With only six weeks left in 2021, taxpayers are reviewing their retirement saving opportunities for this year and for 2022. A retirement savings review often comes to mind at year-end and at tax time, since retirement plan contributions are often fully or partially tax deductible, depending on the taxpayer’s circumstances.
Individuals who earn taxable compensation during the year are eligible to contribute to a retirement plan, such as a traditional or Roth Individual Retirement Account (IRA). They can also participate in an employer-provided retirement plan, like a 401(k), 403(b), or the federal government’s Thrift Savings Plan. The tax rules for figuring out the tax savings from retirement plan contributions are complicated, and they apply differently to different taxpayers.
One set of tax rules that applies to all taxpayers is retirement plan contribution limits. Every year, the IRS publishes the dollar contribution limit by retirement plan type. Some years there is no dollar adjustment, but there’s no way to know without checking.
So, what are the 2022 contribution limits for IRAs and most employer-sponsored retirement plans?
Traditional and Roth IRAs
Total contributions made to all of a taxpayer’s traditional and Roth IRAs for 2022 can’t be more than total taxable compensation for the year, up to $6,000. The limit increases to $7,000 for taxpayers who are age 50 or older, to help those taxpayers who have a shorter time frame until retirement and need to “catch-up” on contributions to fund their future income needs.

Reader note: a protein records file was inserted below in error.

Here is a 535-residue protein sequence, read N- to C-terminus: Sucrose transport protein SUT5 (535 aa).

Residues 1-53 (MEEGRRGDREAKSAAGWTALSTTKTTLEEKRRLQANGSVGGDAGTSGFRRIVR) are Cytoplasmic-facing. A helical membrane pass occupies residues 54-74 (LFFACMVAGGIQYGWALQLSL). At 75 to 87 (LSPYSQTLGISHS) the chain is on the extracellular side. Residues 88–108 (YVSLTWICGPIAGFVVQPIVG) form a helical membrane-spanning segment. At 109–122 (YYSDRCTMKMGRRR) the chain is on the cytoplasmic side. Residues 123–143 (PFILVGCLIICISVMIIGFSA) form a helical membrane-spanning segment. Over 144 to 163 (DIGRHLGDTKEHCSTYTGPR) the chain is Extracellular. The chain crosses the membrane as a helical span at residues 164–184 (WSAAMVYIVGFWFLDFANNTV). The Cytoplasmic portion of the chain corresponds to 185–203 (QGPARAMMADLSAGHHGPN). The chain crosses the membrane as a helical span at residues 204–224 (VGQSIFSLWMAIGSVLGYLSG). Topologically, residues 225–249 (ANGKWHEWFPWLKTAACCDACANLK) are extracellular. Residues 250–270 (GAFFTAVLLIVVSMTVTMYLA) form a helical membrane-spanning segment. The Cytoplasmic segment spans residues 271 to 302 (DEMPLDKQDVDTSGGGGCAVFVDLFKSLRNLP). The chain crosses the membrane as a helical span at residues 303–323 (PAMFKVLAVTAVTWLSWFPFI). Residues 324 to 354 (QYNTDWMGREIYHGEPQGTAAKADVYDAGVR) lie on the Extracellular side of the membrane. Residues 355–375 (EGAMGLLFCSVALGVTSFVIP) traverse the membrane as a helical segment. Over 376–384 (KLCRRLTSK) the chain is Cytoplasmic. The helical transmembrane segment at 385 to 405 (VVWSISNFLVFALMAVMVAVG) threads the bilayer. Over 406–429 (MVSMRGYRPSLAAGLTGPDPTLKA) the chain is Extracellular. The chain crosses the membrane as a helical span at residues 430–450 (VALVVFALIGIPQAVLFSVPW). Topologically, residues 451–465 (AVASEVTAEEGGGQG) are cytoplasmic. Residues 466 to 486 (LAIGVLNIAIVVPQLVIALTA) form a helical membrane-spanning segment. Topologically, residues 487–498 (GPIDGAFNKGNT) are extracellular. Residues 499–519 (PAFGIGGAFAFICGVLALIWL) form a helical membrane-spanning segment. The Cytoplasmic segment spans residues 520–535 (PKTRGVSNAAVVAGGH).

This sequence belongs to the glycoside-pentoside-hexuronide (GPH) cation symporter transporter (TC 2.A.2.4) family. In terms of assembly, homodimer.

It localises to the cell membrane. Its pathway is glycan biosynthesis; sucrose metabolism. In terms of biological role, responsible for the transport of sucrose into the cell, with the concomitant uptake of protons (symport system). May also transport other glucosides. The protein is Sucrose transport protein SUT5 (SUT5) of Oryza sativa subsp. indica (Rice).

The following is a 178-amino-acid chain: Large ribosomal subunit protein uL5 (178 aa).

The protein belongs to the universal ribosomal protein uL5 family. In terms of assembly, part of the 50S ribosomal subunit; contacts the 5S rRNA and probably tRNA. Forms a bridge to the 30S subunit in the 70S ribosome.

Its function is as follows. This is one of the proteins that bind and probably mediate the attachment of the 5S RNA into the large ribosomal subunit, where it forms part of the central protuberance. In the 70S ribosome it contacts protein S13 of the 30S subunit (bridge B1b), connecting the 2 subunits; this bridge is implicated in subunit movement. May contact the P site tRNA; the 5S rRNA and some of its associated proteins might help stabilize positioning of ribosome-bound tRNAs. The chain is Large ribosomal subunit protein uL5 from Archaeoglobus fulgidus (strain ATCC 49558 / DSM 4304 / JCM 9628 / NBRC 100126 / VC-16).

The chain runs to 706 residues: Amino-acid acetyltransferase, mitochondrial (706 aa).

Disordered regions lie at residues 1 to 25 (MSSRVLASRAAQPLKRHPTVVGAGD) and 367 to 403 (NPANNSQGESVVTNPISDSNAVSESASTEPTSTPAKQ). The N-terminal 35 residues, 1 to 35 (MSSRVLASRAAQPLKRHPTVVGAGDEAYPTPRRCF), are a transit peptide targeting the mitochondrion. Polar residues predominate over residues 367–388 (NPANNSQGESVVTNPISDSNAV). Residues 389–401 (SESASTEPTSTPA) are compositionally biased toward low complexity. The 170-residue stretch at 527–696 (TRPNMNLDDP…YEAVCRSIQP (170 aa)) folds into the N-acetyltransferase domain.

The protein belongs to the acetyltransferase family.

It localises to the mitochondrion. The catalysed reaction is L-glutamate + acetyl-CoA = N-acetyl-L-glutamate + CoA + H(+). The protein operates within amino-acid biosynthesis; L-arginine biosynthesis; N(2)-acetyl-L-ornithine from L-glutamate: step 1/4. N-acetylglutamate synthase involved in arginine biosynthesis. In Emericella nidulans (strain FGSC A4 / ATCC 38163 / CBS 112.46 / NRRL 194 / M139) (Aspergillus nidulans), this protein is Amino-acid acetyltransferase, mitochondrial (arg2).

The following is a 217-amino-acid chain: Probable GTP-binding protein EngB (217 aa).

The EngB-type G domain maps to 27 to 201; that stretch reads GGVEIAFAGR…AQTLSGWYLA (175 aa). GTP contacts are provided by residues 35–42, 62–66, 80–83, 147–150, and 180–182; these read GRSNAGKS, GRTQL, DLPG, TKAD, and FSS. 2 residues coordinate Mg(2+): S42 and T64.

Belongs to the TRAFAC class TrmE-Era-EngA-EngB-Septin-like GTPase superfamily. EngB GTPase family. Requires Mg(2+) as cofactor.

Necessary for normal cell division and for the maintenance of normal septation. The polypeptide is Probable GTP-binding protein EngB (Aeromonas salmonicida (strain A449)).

Employer-sponsored plans, like a 401(k) or a 403(b), are types of qualified profit sharing plan that allow employees to contribute a portion of their wages pre-tax to an individual account. The employee contribution limit increased for 2022, up from $19,500 to $20,500. The employer may also contribute to employees’ accounts; however, employer contributions do not impact employee contribution limits.
Tax rules for figuring out the tax savings from retirement plan contributions are complicated, and they apply differently to different taxpayers. Plus, the contribution limits are different based on the retirement plan type. Contribution dollar limits are subject to change every year. Tax savings depends on each taxpayer’s circumstances.
Want more details about retirement plan options, contribution limits and tax savings? The IRS has it all at https://www.irs.gov/retirement-plans/plan-sponsor/types-of-retirement-plans.